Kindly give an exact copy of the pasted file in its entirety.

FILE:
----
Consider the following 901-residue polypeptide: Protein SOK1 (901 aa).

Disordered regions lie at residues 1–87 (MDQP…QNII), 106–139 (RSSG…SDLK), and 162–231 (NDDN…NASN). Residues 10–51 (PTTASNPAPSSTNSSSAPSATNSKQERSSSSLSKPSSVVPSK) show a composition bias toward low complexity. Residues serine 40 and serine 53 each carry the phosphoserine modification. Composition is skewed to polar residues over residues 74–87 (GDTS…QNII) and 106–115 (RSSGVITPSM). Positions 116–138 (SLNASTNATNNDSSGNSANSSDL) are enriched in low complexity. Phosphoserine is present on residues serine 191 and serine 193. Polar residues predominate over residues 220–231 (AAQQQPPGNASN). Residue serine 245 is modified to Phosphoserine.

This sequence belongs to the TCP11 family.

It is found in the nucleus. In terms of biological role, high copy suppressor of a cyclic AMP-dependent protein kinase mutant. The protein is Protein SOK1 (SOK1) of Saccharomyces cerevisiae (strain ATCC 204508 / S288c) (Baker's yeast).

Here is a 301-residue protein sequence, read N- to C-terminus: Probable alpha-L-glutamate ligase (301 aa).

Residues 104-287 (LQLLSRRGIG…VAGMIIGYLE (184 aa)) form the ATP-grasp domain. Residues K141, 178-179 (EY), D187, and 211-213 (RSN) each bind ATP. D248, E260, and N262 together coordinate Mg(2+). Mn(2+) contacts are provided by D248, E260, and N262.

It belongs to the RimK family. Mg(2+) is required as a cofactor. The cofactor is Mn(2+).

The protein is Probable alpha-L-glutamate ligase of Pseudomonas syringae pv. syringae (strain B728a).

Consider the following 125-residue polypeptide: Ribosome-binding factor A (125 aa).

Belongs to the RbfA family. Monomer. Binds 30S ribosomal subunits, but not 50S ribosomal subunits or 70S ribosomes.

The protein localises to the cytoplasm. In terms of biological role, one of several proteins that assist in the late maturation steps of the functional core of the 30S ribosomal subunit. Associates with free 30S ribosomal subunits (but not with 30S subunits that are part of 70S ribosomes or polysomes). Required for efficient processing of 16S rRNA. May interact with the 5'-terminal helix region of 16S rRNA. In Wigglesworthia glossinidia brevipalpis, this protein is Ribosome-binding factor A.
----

Consider the following 901-residue polypeptide: Protein SOK1 (901 aa).

Disordered regions lie at residues 1–87 (MDQP…QNII), 106–139 (RSSG…SDLK), and 162–231 (NDDN…NASN). Residues 10–51 (PTTASNPAPSSTNSSSAPSATNSKQERSSSSLSKPSSVVPSK) show a composition bias toward low complexity. Residues serine 40 and serine 53 each carry the phosphoserine modification. Composition is skewed to polar residues over residues 74–87 (GDTS…QNII) and 106–115 (RSSGVITPSM). Positions 116–138 (SLNASTNATNNDSSGNSANSSDL) are enriched in low complexity. Phosphoserine is present on residues serine 191 and serine 193. Polar residues predominate over residues 220–231 (AAQQQPPGNASN). Residue serine 245 is modified to Phosphoserine.

This sequence belongs to the TCP11 family.

It is found in the nucleus. In terms of biological role, high copy suppressor of a cyclic AMP-dependent protein kinase mutant. The protein is Protein SOK1 (SOK1) of Saccharomyces cerevisiae (strain ATCC 204508 / S288c) (Baker's yeast).

Here is a 301-residue protein sequence, read N- to C-terminus: Probable alpha-L-glutamate ligase (301 aa).

Residues 104-287 (LQLLSRRGIG…VAGMIIGYLE (184 aa)) form the ATP-grasp domain. Residues K141, 178-179 (EY), D187, and 211-213 (RSN) each bind ATP. D248, E260, and N262 together coordinate Mg(2+). Mn(2+) contacts are provided by D248, E260, and N262.

It belongs to the RimK family. Mg(2+) is required as a cofactor. The cofactor is Mn(2+).

The protein is Probable alpha-L-glutamate ligase of Pseudomonas syringae pv. syringae (strain B728a).

Consider the following 125-residue polypeptide: Ribosome-binding factor A (125 aa).

Belongs to the RbfA family. Monomer. Binds 30S ribosomal subunits, but not 50S ribosomal subunits or 70S ribosomes.

The protein localises to the cytoplasm. In terms of biological role, one of several proteins that assist in the late maturation steps of the functional core of the 30S ribosomal subunit. Associates with free 30S ribosomal subunits (but not with 30S subunits that are part of 70S ribosomes or polysomes). Required for efficient processing of 16S rRNA. May interact with the 5'-terminal helix region of 16S rRNA. In Wigglesworthia glossinidia brevipalpis, this protein is Ribosome-binding factor A.